The success of the beamforming project relied on producing an acoustical field \(L\) as close as possible to a target field \(T\), which means solving equation 2. Using the optimization features of MATLAB made this task straightforward, but in solving the equation we also had to take account of other factors, in particular, system stability and efficiency.
In an unstable system, small changes in the system parameters can lead to large changes in the system output. Unfortunately, there will be many small changes between our initial modeled system and the real system. The production process introduces variations in, for example, speaker sensitivity and response, and small changes such as a slightly different choice of loudspeaker or speaker layout could be introduced later in the design process. We want to produce a solution that is robust, one in which small variations change the output by a small amount.
An inefficient system relies on high speaker volumes. The net result is high power consumption with low audio output, which means using higher-powered—and more expensive—speakers and amplifiers. We constrain our optimization to produce solutions that do not exhibit this behavior.
Our MATLAB tools used optimization with these constraints to produce a stable and efficient solution for \(H(\omega)\), from which we calculated FIR coefficients and other parameters for each loudspeaker. In practice, we selected individual loudspeaker filter coefficients that together provided a good match with the target while ensuring stability and efficiency.
Even though our optimization was highly constrained, we were able to get very close to our target (Figure 2), and the solution was both stable and efficient.
We began our research with a proof-of-concept model consisting of a simple loudspeaker frequency response in our transfer function. As the project matured, we included more sophisticated and realistic speaker frequency responses. In cases where we knew which speaker we were going to be using, we included the measured loudspeaker frequency responses. If this data wasn’t available (perhaps because the speaker hadn’t yet been built), we used a theoretical response, derived from a MATLAB model.
Using the MATLAB audio toolbox, we tested the performance of our loudspeaker parameters using sound propagation simulation. We entered the room characteristics (length, width, height, and loudspeaker locations) into our models and converted the frequency-domain output data to a time-domain model. We configured the output of the time-domain model as a series of movie frames, which we combined to show an animation of the propagation of the sound wave through the room using the MATLAB movie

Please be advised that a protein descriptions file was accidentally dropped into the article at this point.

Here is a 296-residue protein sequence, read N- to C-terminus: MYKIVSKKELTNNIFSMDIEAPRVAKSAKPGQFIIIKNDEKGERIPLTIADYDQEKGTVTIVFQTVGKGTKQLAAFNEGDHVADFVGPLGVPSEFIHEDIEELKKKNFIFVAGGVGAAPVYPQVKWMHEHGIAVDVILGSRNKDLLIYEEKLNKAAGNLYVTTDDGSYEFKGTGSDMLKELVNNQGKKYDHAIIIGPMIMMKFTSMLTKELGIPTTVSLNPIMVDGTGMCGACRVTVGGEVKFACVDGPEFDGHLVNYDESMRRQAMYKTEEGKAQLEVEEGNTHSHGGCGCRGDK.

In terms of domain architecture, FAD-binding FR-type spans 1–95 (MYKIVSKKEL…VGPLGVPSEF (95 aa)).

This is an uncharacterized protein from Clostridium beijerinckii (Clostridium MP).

function.
The animation clearly revealed individual beams and their frequency dependence. At low frequencies, we had little beam formation, which is acceptable because the type of content we would like to beam (e.g., TV commentary) typically has relatively little energy at very low frequencies anyway. At higher frequencies we saw additional unwanted beams forming. We examined the results to find out whether these extra beams would cause effects audible to users.
Because the output of our modeling work includes a complex transfer function for every point in the room, we ran one further check on the behavior of the system. We took the response at two points spaced about 20 cm apart (the width of a human head) and convolved the response with a real audio signal, such as music or a television commentary. We then output the results of our MATLAB calculations as an audio stream and listened to the result. These simulations enabled us to hear what the real audio would sound like at any point in the room, giving us insight into the system’s sound quality and intensity.
As well as varying the sound level at different points in the room, we can use this same technology to feed different audio signals to different parts of the room. One person can listen to classical music while another listens to a TV program. We can place the different sound channels anywhere in the room.
The combination of MATLAB simulation and low-cost digital signal processing is making it possible to create brand new products using audio beamforming. A recent project applies audio beamforming to an audio-visual device on display in a shopping mall (Figure 3). With audio beamforming technology, we can direct the sound to the person who is interacting with the display, or even have a separate audio stream for each individual interacting with the system (for example, one stream in English and one in Dutch). Individuals passing by the system, perhaps only two meters or so away, won’t hear a thing.
Published 2013 - 92088v00
“A device and method of processing data”, Werner De Bruijn, Daniel W.E. Schobben, Willem F.J. Hoogenstraaten, Ronaldus M. Aarts, Johannes H. Streng, European Patent 2005414 B1